Happy New Year

According to Statistic Brain, 45% of Americans have a resolution every New Year’s Day. Half of those will have walked away from their resolution by this time. Only about 8% of resolutioners manage to keep at it and succeed by the end of the year. Whether your vow is to workout more, loss weight, write a novel, spend less, or travel more, the vast majority of American’s won’t even make it a month.

So what gives?

Ray Williams, a writer for Psychology Today, sums it up beautifully: “[People] aren’t ready to change their habits, particularly bad habits, and that accounts for the high failure rate. Another reason… is that people set unrealistic goals and expectations in their resolutions.”

Find One Important Thing:

Stew Friedman, writing for the Harvard Business Review, writes that “Resolutions for a new year often fail because they don’t matter enough. Take some time to invest in thinking about what matters most in your life. Keep it specific, simple, and important, and you’re much more likely to take realistic action.” So many New Year’s Resolutions center around vague, difficult-to-achieve, and unimportant goals that don’t fit in with our lifestyles, no wonder our success rate is so tiny.

If you want to make real, lasting changes, focus on something specific that you are passionate about. There’s a huge difference between saying “I want to lose weight and maybe get a new job this year,” and having a plan that really matters to you and fits your life.

Make It Specific:

“I am going to lose one half pound a week, on average, this year by cutting down on sugar and carbs and walking 10,000 steps a day” is a tangible, solid goal. You have small, positive steps throughout the year, tiny weekly goals, that will add up big by the end of 365 days. While you might not lose 26 pounds by the end of the year, you’ll have made a change that will help you to be healthier for life. There’s a huge difference between having your resolution be “I want to write a novel soon,” and “I’m going to write 500 words a day, six days a week.” The first is setting you up for failure by not having specific, quantifiable goals. The second is a plan to get you closer to success. Make sure your plan involves weekly checkpoints that are something you can count or see or measure,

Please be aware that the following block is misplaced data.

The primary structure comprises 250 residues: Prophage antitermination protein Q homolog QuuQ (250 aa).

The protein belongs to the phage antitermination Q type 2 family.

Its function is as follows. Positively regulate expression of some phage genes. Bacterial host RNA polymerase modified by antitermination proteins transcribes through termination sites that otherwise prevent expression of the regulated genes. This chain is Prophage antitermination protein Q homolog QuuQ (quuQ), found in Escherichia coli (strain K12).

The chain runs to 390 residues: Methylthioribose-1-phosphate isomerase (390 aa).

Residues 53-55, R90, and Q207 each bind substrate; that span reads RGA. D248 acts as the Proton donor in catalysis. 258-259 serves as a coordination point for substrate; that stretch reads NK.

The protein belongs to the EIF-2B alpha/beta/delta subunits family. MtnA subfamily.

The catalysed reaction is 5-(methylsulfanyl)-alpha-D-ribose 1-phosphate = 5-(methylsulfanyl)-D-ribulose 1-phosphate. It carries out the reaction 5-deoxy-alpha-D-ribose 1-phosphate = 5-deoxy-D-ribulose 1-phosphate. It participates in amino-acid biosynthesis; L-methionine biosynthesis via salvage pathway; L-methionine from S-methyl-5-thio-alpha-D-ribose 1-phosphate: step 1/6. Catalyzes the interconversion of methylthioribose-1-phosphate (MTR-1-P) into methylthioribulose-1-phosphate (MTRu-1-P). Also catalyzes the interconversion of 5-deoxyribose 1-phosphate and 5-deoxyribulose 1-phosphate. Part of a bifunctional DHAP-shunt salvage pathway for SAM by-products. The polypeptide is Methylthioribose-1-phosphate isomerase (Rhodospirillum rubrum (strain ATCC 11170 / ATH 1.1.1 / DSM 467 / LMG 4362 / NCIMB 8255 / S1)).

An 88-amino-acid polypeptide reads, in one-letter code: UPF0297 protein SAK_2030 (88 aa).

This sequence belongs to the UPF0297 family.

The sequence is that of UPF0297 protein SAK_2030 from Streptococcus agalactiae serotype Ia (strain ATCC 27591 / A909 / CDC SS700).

Try Mini-Goals Instead:

Most resolutioners throw down a big challenge to themselves at the beginning of the year, but falter because the challenge is so drawn out and the final product so far away. “You can make very, very small changes that are consistent with your big goals without having to understand how you’re going to get to the endgame,” says Stanford University psychologist Kelly McGonigal in an interview about resolutions with TED. Instead of having one big yearly goal, break it down to something you can succeed at once a week, or once a day. If your goal this year is to earn a certification in two different subjects then find a new job in those subjects, break it down into pieces. Goal 1 might be to save up the money for courses needed to get the certification. Write out a plan, and give yourself leeway for emergencies. Goal 2 might be taking the first certification course and getting a certain grade. Goal 3 could be passing the certification test. You’ll be able to celebrate reaching your goals more often, and celebrations are great motivations.

Give Yourself Little Goal Parties:

While goal completions should be rewards unto themselves (if you don’t care about it enough to celebrate that it’s done, why are you doing it in the first place?), a separate reward system will help to build habits when finishing goals. “If I write a blog post every day this week, I will be allowed to order pizza on Friday.” “If I finish this certification test the first time through, I will treat myself to a weekend at the beach.” “If I walk just 3000 more steps this week than last week, I will reward myself with some movie tickets.” The rewards don’t have to be big or expensive, but they should be meaningful to you.

Although keeping your goals at the forefront of your mind can be difficult (especially when the couch or that piece of chocolate cake is right there), remember that any goal worth attaining probably won’t be easy. Forgive yourself for errors and move on. But don’t give up! Even tiny step toward your goals is better than no steps at all. With a little hard work and some planning, 2016 can be your best year yet!